Posted Apr. 20, 2016 at 10:04 PM
Reposted April 22, 2016
State Journal Register
Now Is the Time for an Illinois Coal Severance Tax
By most measures, coal companies are in poor financial shape.
Last week, the world’s largest privately owned coal producer, Peabody Energy Corporation, filed for bankruptcy protection. Companies responsible for more than 45 percent of U.S. coal output are now in bankruptcy.
The market value of publicly traded U.S. coal companies has fallen almost 50 percent since August 2014, while shares of major companies like Peabody have lost more than 90 percent of their value in the last year, stumbling during a period of otherwise moderate, sustained economic growth.
The causes are numerous: natural gas is cheap and competitive, electricity demand has remained stagnant, and banks are pulling financing. As coal prices dropped through 2014 and 2015, companies were forced to reconcile with tight or negative margins and alter business plans to account for a shrinking coal market.
Old corporate mantras of endless expansion and growth are no longer viable business plans.
It would seem that the coal industry is on the ropes, with nowhere to go but down — but what about Illinois?
In the near term, we seem to face a different story. Nationwide, installation of modern pollution controls at power plants has opened new markets for Illinois’ cheap, previously disfavored high-sulfur coal. Since 2008, Illinois Basin production has increased by 17.2 million tons, while production in Central Appalachia and the Powder River Basin have fallen by 49.4 and 31.7 million tons, respectively.
But these are short-term variations within a predictable, sector-wide structural overall decline.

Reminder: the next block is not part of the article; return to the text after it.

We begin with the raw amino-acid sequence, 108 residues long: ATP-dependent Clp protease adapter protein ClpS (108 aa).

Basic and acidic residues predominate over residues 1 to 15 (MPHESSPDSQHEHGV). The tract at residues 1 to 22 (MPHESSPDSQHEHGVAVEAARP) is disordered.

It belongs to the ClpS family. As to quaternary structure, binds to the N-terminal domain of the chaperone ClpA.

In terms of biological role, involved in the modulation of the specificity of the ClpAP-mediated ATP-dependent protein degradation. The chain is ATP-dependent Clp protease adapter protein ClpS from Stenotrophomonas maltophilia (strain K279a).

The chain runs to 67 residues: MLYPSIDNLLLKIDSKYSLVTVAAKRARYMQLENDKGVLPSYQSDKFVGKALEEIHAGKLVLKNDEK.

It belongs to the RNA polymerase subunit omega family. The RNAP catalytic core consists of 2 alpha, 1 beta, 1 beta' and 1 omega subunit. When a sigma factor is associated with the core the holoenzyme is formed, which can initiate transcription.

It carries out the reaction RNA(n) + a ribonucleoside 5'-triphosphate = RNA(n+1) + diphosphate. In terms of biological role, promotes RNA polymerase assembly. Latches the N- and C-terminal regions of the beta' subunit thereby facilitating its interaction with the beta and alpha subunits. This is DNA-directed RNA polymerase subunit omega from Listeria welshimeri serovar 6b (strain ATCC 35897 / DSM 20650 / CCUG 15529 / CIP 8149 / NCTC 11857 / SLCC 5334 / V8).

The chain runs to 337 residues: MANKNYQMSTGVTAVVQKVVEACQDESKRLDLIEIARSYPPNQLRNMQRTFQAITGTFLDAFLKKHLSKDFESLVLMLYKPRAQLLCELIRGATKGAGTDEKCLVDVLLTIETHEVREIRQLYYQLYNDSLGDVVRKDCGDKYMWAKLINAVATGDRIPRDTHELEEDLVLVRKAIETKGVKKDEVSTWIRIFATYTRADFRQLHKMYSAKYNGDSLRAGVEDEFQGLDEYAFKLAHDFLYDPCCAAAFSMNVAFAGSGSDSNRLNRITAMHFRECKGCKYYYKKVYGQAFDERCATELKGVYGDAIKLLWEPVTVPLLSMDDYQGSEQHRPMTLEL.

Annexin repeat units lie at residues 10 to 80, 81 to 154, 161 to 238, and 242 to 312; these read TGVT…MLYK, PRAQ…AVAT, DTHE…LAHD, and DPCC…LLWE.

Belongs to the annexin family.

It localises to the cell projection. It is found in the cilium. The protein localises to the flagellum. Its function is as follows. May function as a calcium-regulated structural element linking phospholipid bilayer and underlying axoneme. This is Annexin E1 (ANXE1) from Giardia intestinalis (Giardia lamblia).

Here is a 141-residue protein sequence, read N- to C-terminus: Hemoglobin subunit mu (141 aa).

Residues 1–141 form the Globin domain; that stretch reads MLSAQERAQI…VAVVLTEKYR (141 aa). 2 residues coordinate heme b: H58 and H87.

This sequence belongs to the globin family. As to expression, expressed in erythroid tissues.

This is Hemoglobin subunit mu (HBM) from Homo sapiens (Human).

Today, Illinois communities are facing a critical question: Are we willing to bet our economy and its workers on an industry that is far less competitive to last the long-haul?
Decision-makers looking back to an era when mining provided tens of thousands of jobs for Illinois (most recently in the 1920s) might answer “Yes!”, failing to recognize how much the industry has changed in 100 years. Miners have been replaced by machines. Illinois mines half as much coal as a century ago, and with just 4 percent of the miners. Even a hypothetical “boom” would bring only a marginal increase in jobs.
Decision-makers taking an honest look at present conditions would see an industry in structural decline — with over $129 million worth of unfunded work needed to clean up abandoned mine sites, damaged infrastructure and polluted water resources, and no money in the state budget to address any of this. Responsible decision-makers would choose a different prescription: responding, diversifying and investing in a resilient community with real, competitive jobs.
For guidance, Illinois can look to almost every other coal-mining state — collecting a severance tax on coal that is now extracted and shipped out of communities. The tax is a small fee paid by coal companies, such as 5 percent of the gross value of coal mined.
A recent report by Downstream Strategies found that in 2015, an Illinois severance tax could have generated $141.5 million annually for state and local governments. By 2040, over $4.4 billion could be allocated for job-creation efforts, education, health care and environmental clean-up in communities facing industrial decline and job loss.
Without a plan for job creation, coal’s decline will drag communities through booms and busts, pressuring decision-makers to keep all their eggs in the mining basket along the way. This inevitably leaves small towns and working families behind, without the resources to clean up the mess.
In the meantime, it has been shown that severance taxes do not have a negative impact on industry production — this means that hard-working miners won’t face additional unemployment risk while communities receive essential revenue to start building a self-sufficient economy. Illinois’ workforce and families deserve promising futures — and that starts with local solutions.
— Tyler Rotche is a member of the Community Futures Initiative and a water policy specialist with Prairie Rivers Network.